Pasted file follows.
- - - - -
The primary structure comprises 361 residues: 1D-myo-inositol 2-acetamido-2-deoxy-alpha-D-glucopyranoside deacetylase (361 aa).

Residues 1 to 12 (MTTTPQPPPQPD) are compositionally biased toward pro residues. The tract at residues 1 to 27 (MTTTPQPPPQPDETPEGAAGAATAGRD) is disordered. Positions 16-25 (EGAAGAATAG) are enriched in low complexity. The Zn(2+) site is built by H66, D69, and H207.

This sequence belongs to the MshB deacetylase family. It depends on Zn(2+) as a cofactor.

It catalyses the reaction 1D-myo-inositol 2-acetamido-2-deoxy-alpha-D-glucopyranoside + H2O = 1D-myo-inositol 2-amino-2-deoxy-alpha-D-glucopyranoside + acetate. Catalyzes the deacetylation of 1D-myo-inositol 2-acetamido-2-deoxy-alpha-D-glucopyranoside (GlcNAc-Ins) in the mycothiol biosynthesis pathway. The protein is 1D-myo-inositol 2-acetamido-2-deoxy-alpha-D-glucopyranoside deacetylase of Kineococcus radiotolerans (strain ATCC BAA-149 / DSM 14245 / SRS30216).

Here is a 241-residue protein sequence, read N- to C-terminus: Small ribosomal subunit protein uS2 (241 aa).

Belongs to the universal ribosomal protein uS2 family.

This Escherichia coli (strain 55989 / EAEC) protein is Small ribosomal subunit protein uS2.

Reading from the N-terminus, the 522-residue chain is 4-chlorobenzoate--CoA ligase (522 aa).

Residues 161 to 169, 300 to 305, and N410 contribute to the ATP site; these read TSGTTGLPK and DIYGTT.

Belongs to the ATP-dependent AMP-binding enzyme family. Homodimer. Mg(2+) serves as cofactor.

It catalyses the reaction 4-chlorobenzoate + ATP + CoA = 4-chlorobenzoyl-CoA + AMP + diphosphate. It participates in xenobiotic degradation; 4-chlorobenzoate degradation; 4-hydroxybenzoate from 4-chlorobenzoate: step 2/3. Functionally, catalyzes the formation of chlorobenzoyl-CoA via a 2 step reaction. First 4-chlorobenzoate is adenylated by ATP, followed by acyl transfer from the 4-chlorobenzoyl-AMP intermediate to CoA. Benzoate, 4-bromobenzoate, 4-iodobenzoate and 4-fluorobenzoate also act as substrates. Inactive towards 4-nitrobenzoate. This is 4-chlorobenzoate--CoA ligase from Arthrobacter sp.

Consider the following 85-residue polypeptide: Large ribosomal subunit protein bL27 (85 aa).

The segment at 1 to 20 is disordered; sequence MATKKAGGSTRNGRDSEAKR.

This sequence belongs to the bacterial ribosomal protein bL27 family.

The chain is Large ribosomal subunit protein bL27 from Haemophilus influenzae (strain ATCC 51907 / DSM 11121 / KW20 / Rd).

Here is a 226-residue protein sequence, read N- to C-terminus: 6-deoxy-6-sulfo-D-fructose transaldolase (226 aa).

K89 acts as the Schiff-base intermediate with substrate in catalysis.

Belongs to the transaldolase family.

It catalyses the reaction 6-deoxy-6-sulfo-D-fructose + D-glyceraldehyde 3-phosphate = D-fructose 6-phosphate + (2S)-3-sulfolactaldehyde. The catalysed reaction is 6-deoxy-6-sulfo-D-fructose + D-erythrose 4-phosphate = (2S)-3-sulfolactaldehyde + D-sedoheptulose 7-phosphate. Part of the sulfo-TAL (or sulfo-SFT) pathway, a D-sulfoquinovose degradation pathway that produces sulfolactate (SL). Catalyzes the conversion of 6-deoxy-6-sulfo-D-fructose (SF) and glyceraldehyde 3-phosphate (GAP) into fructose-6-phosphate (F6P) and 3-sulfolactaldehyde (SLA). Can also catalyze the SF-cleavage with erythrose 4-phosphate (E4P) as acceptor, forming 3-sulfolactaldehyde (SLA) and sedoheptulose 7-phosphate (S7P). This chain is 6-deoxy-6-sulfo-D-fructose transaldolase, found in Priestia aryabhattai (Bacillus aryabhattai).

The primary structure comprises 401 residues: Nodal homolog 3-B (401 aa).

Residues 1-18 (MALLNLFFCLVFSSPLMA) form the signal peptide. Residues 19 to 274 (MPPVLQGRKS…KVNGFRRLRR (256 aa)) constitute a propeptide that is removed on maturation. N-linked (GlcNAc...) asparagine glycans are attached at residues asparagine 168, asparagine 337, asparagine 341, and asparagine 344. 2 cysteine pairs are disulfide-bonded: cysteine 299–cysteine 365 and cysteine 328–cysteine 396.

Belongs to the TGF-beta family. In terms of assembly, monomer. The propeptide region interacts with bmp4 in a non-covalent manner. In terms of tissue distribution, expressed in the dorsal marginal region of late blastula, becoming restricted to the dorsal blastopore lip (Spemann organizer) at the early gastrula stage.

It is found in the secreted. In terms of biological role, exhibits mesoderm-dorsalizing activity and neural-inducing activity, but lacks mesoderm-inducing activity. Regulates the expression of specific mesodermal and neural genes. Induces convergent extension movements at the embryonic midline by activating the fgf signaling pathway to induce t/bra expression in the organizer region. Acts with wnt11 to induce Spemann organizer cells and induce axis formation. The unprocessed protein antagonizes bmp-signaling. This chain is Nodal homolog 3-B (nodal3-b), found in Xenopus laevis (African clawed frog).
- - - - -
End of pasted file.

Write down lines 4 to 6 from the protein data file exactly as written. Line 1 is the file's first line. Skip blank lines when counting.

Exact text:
It catalyses the reaction 1D-myo-inositol 2-acetamido-2-deoxy-alpha-D-glucopyranoside + H2O = 1D-myo-inositol 2-amino-2-deoxy-alpha-D-glucopyranoside + acetate. Catalyzes the deacetylation of 1D-myo-inositol 2-acetamido-2-deoxy-alpha-D-glucopyranoside (GlcNAc-Ins) in the mycothiol biosynthesis pathway. The protein is 1D-myo-inositol 2-acetamido-2-deoxy-alpha-D-glucopyranoside deacetylase of Kineococcus radiotolerans (strain ATCC BAA-149 / DSM 14245 / SRS30216).

Here is a 241-residue protein sequence, read N- to C-terminus: Small ribosomal subunit protein uS2 (241 aa).

Belongs to the universal ribosomal protein uS2 family.